Fujitsu makes storage play

Armed with technology that may have the potential to turn storage virtualization into the storage market's long-awaited "killer app," Fujitsu on Tuesday announced the launch of a storage software company called Softek, according to Steven F. X. Murphy, president of Amdahl Software, a division of Fujitsu.

The company is also expected to announce details of a technology and distribution partnership with storage virtualization maestro DataCore Software, according to an industry source.

Softek will inherit Amdahl 's war chest of popular storage management technology and will release a new suite of upgraded storage applications targeted at enterprise-level environments such as financial institutions, storage service providers, and the service industry, Murphy said.

The Softek storage applications cover the whole gamut of storage routines, from data migration to backup, and include a virtualization product dubbed Softek Storage Virtualization, which can provide policy-based management to any storage device in a virtualized network, regardless of vendor, Murphy said.

"That's the key. Currently there is no central way to manage [mixed-vendor virtual storage] from a policy perspective," explained Chuck Standerfer, a senior partner at Evaluator Group, an industry analysis company in Englewood, Colo.

Storage virtualization products have been popularized by the industry for their ability to pool large groups of storage devices into one or more "virtual disks." With current techniques, allocating data across several virtual disks has been easy in a single storage vendor network or across commodity disks.

But virtualizing a multivendor storage environment requires a separate user interface for each vendor's devices.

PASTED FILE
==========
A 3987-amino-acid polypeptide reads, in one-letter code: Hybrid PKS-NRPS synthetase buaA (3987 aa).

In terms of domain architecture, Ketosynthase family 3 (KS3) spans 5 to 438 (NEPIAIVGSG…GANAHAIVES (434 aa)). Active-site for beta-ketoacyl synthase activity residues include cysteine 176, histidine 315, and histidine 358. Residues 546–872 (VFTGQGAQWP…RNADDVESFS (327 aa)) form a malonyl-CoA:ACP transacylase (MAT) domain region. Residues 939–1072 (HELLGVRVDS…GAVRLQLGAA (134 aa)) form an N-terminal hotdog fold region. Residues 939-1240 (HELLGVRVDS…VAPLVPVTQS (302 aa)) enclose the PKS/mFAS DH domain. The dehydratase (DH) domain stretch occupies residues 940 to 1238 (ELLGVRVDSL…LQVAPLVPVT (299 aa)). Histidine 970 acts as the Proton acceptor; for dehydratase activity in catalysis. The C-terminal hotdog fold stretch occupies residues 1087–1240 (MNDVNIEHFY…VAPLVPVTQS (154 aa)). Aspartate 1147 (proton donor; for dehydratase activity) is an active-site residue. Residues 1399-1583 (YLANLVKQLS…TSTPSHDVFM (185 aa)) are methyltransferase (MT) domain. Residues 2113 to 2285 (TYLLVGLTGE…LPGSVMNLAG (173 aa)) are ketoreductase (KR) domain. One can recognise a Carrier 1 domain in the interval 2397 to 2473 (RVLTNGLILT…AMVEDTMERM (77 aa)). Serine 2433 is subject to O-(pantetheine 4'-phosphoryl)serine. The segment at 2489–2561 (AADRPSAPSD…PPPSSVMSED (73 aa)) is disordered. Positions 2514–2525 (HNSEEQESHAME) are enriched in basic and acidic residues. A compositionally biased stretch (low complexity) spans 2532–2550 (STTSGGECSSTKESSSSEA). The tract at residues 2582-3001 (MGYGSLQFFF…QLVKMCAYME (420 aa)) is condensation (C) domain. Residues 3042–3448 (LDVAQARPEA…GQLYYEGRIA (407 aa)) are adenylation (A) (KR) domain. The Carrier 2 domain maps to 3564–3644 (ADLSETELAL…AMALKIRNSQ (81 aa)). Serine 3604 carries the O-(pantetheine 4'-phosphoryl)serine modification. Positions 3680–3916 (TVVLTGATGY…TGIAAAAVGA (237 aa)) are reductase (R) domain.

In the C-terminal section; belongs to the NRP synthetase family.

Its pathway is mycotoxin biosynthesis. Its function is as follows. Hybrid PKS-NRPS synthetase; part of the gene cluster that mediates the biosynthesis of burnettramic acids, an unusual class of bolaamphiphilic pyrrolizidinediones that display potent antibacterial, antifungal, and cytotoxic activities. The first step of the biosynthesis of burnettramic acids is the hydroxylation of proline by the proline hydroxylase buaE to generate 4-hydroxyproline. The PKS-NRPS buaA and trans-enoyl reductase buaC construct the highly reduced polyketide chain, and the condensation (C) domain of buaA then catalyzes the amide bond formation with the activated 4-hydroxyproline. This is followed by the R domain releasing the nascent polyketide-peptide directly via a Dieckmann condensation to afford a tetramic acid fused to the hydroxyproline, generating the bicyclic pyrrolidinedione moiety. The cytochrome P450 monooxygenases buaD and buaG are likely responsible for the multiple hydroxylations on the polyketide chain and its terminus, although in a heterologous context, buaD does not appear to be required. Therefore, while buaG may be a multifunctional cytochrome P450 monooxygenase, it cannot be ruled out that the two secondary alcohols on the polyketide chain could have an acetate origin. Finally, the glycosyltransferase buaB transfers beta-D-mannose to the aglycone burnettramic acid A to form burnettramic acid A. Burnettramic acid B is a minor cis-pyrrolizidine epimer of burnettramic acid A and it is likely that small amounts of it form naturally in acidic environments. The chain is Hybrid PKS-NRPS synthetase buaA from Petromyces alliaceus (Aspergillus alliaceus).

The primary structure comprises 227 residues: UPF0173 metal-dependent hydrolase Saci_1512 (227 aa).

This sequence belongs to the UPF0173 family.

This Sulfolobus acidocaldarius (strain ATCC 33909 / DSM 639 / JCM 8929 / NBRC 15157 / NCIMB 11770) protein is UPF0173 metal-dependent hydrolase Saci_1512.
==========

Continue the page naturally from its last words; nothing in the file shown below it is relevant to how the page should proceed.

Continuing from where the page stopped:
The Softek Storage Virtualization product will use "the underpinning foundation code and procedures" of nearly every brand-name storage vendor to not only virtualize a multivendor storage environment but also apply policy-based management to every storage system in the network, regardless of whether it is from EMC, Compaq, IBM, or Hewlett-Packard, the industry source said.

With Softek Storage Virtualization, companies will be able to virtualize their storage networks. As the storage networks grow, companies will essentially be able to "shop for the lowest price drives, substituting HP drives for EMC if the price is better," the source said.

"Does EMC like this concept of virtualization? I guess not, they have a lot to lose," said Arun Taneja, a senior analyst at The Enterprise Storage Group in Milford, Mass. "If I can take storage that is one-fifth the price and I can create large pools, even larger than the ones I can create from an EMC box today, I have a serious advantage," he added.

Adding storage capacity is a never-ending proposition for many companies; so keeping storage costs down through virtualization while at the same time being able to manage the entire storage pool via a single interface is critical, Standerfer said.

"It's the difference between the ability of a company to grow and meet the demand for storage and not meet the demand for storage," Evaluator's Standerfer said.

The Enterprise Storage Group's Taneja said nearly 10 vendors, including IBM, Compaq, and storage software magnate Veritas Software, are currently working on virtualization products similar to Softek's. Although Softek stands to be first to market with its solution, it's still anybody's game, according to Taneja.

"This space is very hot right now," said Taneja, who believes network administrators should be able to move data across servers and storage devices regardless of their characteristics.

"That's a dream that's just beginning to come true [with intelligent virtualization]. It's great for the end-user community," Taneja said.

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More about AmdahlCompaqDataCoreDataCore SoftwareEMC CorporationEnterprise Storage GroupEvaluator GroupFinancial InstitutionsFujitsuHewlett-Packard AustraliaIBM AustraliaMaestroSoftekStorage NetworksVeritasVeritas Software

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